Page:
IT Jobs: No "Widespread Worry"?


The Wall Street fallout might not be so bad for IT pros. But they say the overall IT job market isn't so great to begin with. Late last week, Don Sears pointed out one positive from the Wall Street fallout (at least for IT hiring): with all those skilled IT pros losing their jobs at financial firms, tech firms have a new talent pool from which to fish.

That should be heartening for all those cast out of Wall Street institutions. But a bigger question, as Don alluded to, is knowing what's happening to IT on Wall Street now.

David Foote, CEO and research chief at Foote Partners, told Computerworld that financial firms, as well as airlines, automakers, housing and distribution firms will face bigger expense pressures, thanks to the fallout. And those that came out as victors (firms like Bank of America that gobbled up competitors in the melee) will likely be scaling back due to consolidation of their staffs.

Side note: financial firms have long been one of those most innovative users and creators of IT--what's next for them?

But then comes this from Foote:

Bottom line, considering tight credit, oil prices, and overall consumer confusion and pessimism, plus the lag time between business decisions and direct labor market effects, we won't see much IT workforce reduction or jobs shifted to outsourcing for the next few quarters. After that, thousands of permanent IT professionals will be incrementally cast off, but many will likely find new employment, join the ranks of the "partially employed" or return to school.

So it sounds like 2009 might get ugly. Well, maybe not for IT services firms, but that's been a growing trend.

The rest of that excerpt goes like this:

This isn't a big deal, though, considering that the overall size of the U.S. IT workforce is approximately 4 million. Some independent consultants may suffer, but larger IT services firms will continue to hire to fill demand. Job losses will be industry-driven, surgical and well thought-out this time. Overall, IT departments remain cautiously optimistic.

Hmmm. It's nice to hear that any potential layoffs will be "well thought-out," since often times they're really just wholesale budget cuts without much strategic thinking involved.

The whole Q&A provides a nice perspective on the IT job market stands, and where it'll go in the near future.

I just wonder how that jibes with what IT workers tell us again, and again, and again...


4 Comments for "IT Jobs: No "Widespread Worry"?"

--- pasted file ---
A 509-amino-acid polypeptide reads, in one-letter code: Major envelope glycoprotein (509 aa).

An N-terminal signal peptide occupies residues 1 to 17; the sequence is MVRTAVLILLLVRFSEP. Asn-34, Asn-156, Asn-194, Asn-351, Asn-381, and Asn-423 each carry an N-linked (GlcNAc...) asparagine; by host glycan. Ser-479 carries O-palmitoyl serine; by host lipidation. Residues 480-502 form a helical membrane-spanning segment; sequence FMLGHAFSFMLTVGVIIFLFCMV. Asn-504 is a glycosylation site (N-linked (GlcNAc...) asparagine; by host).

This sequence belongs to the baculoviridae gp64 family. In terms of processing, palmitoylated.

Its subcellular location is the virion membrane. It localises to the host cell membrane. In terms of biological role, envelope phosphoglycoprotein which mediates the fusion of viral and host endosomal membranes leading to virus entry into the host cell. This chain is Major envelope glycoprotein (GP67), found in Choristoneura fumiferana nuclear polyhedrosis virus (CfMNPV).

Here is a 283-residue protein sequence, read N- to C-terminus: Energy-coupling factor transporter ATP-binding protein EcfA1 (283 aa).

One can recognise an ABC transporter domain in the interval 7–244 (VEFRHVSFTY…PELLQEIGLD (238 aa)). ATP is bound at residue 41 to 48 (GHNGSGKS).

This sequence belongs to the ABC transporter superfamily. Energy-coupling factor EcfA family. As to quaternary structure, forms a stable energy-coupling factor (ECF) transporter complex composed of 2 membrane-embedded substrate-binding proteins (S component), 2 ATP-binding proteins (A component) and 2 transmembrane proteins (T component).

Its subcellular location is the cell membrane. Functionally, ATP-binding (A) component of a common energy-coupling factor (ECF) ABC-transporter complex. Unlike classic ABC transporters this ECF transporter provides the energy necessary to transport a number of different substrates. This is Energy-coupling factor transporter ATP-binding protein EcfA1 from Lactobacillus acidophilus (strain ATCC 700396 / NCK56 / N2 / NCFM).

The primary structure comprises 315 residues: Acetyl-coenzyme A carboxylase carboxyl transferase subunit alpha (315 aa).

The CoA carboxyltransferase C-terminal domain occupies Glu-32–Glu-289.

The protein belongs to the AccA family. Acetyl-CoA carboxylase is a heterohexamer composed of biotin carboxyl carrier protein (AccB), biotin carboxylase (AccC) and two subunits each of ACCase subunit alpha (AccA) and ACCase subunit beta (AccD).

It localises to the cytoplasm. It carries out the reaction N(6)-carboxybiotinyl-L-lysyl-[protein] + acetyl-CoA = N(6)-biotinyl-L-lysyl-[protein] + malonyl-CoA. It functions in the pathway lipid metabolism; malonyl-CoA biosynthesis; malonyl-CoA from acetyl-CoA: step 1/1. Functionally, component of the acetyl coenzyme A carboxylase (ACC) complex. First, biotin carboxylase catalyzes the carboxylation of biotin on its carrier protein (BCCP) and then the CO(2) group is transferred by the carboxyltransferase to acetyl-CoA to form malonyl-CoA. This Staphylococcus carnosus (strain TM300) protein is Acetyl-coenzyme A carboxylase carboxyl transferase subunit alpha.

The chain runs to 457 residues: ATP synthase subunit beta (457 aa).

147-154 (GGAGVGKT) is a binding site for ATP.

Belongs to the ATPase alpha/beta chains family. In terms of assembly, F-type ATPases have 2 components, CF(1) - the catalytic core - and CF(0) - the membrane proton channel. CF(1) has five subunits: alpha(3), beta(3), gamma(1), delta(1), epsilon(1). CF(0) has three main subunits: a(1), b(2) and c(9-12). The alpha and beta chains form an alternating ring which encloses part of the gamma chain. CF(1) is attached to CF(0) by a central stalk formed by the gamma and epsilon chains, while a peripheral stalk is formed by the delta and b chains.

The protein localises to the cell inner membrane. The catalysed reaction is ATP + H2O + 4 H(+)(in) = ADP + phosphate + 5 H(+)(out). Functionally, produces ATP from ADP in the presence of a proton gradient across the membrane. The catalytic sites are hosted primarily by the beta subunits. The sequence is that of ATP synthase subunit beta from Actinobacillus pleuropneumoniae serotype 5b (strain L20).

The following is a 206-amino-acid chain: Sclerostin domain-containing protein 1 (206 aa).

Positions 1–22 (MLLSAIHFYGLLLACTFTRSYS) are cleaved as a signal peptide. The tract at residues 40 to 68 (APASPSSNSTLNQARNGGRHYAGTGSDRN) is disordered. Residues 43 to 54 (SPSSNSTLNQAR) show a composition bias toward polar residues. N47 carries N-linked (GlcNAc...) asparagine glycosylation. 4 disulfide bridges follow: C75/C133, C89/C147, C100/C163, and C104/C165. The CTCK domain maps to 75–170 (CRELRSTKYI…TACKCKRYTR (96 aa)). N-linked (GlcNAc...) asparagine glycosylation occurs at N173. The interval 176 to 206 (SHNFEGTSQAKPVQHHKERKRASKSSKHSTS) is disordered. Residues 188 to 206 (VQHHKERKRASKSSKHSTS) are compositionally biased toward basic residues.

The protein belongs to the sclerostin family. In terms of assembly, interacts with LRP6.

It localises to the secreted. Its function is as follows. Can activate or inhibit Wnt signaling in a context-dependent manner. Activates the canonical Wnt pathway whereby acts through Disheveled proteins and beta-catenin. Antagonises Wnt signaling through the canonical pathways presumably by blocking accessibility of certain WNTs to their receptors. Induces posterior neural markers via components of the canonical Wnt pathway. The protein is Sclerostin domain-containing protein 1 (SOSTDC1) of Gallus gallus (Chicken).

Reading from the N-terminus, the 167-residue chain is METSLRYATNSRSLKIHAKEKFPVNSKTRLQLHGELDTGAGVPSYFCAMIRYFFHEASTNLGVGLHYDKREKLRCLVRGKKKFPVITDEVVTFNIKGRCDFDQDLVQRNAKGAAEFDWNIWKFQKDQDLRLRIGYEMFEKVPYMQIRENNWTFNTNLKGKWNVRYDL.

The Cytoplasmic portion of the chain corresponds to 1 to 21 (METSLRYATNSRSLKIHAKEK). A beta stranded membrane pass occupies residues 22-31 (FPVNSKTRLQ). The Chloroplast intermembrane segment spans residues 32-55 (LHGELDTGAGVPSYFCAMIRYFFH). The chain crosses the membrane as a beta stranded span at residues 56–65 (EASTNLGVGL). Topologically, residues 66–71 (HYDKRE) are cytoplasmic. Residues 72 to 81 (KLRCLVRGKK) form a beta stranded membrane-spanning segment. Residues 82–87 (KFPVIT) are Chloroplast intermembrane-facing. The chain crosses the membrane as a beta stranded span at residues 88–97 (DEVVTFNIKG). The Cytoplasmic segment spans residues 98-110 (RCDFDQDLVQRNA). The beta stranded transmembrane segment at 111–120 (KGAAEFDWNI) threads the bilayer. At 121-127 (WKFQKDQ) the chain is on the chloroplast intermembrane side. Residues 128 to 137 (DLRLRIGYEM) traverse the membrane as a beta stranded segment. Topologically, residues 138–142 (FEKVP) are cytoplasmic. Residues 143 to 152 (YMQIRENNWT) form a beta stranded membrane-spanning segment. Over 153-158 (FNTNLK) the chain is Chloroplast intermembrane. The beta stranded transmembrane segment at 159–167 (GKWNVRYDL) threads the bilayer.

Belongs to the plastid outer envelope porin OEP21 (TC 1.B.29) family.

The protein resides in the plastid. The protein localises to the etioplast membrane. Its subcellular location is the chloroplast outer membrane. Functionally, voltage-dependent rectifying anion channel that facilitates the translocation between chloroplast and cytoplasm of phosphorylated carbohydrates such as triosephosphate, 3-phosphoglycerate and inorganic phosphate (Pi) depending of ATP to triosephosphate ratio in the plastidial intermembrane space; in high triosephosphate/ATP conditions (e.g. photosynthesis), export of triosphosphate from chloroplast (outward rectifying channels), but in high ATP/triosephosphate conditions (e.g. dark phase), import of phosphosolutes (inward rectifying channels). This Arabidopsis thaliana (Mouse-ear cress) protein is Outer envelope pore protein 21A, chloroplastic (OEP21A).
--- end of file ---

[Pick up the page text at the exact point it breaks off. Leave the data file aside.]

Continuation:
• Cent August 27, 2013 2:56 pm

    , people are going to be more speclaiized with the way too many job advertisements seem to want expertise in all sorts of marginally related disciplines. For instance, some adverts I browse want embedded developers with everything from Qt to the Linux kernel, from assembler to .NET, from SPI and I2C to SIP/H.323, from FPGA Verilog to Python skills. Some even ask for hardware design experience and PCB layout skills too. Then the advert says 1-2 years experience (LOL) which is code for a low-ball salary. (Worse, when they get no qualified local applicants, they have a perfect excuse to outsource overseas!)It makes me wonder what kind of hodge-podge product they could possibly be trying to create. Yet this article promotes specialization in the future. That does not compute for me. So sorry, we're fresh out of one-person engineering teams!

  • Kurt L October 07, 2008 12:01 pm

    HEY we have a job opening!!! Check out: GIS Programmer/Analyst, Energy Services Division: To apply, click here: https://home.eease.com/recruit/?id=56667 Location: Kansas City, Missouri

  • Z.Akunler October 07, 2008 9:35 am

    The writer is out of touch with reality. Rose-tinted glasses may be the cause. We are in a global economic downturn, for every IT job posted, there are hundreds of applicants if not more. So, if you are an IT employee, sit tight and hope that you will keep your job.

  • NordoniaNate October 03, 2008 5:06 pm

    Bad economic times equals more tech jobs moved outside the USA... I just watched over 100 "right-sized" and the work shifted offshore. Keep drinking the Kool-aid if you really, really believe the jobs are going to come back, drink some more. Once they leave they are NEVER coming back.

Leave a Comment